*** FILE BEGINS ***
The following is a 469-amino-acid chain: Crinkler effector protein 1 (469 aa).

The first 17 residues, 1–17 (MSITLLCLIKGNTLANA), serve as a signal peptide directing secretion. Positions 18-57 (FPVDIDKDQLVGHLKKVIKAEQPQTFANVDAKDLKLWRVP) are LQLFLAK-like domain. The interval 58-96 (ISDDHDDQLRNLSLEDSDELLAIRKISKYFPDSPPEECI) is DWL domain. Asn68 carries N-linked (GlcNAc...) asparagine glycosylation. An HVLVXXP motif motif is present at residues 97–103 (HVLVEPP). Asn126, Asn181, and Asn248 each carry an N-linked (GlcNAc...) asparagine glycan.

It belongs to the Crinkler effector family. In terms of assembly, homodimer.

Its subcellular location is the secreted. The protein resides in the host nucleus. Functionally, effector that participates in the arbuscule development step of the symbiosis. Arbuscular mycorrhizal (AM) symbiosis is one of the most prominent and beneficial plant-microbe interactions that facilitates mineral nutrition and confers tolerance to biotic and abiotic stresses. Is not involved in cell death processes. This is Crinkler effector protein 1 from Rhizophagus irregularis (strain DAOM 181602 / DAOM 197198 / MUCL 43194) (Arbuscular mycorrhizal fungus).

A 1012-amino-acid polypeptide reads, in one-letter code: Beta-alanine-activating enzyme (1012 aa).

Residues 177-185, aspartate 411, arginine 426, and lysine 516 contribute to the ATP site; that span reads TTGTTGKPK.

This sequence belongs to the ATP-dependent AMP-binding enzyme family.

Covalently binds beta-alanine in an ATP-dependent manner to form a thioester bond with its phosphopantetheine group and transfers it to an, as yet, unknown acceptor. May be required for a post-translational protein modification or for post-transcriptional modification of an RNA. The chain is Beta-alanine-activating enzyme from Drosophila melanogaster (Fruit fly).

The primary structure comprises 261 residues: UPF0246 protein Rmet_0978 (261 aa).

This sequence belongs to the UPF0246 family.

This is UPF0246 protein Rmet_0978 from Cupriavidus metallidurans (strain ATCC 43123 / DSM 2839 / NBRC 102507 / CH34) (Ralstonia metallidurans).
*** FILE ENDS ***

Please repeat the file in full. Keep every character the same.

The following is a 469-amino-acid chain: Crinkler effector protein 1 (469 aa).

The first 17 residues, 1–17 (MSITLLCLIKGNTLANA), serve as a signal peptide directing secretion. Positions 18-57 (FPVDIDKDQLVGHLKKVIKAEQPQTFANVDAKDLKLWRVP) are LQLFLAK-like domain. The interval 58-96 (ISDDHDDQLRNLSLEDSDELLAIRKISKYFPDSPPEECI) is DWL domain. Asn68 carries N-linked (GlcNAc...) asparagine glycosylation. An HVLVXXP motif motif is present at residues 97–103 (HVLVEPP). Asn126, Asn181, and Asn248 each carry an N-linked (GlcNAc...) asparagine glycan.

It belongs to the Crinkler effector family. In terms of assembly, homodimer.

Its subcellular location is the secreted. The protein resides in the host nucleus. Functionally, effector that participates in the arbuscule development step of the symbiosis. Arbuscular mycorrhizal (AM) symbiosis is one of the most prominent and beneficial plant-microbe interactions that facilitates mineral nutrition and confers tolerance to biotic and abiotic stresses. Is not involved in cell death processes. This is Crinkler effector protein 1 from Rhizophagus irregularis (strain DAOM 181602 / DAOM 197198 / MUCL 43194) (Arbuscular mycorrhizal fungus).

A 1012-amino-acid polypeptide reads, in one-letter code: Beta-alanine-activating enzyme (1012 aa).

Residues 177-185, aspartate 411, arginine 426, and lysine 516 contribute to the ATP site; that span reads TTGTTGKPK.

This sequence belongs to the ATP-dependent AMP-binding enzyme family.

Covalently binds beta-alanine in an ATP-dependent manner to form a thioester bond with its phosphopantetheine group and transfers it to an, as yet, unknown acceptor. May be required for a post-translational protein modification or for post-transcriptional modification of an RNA. The chain is Beta-alanine-activating enzyme from Drosophila melanogaster (Fruit fly).

The primary structure comprises 261 residues: UPF0246 protein Rmet_0978 (261 aa).

This sequence belongs to the UPF0246 family.

This is UPF0246 protein Rmet_0978 from Cupriavidus metallidurans (strain ATCC 43123 / DSM 2839 / NBRC 102507 / CH34) (Ralstonia metallidurans).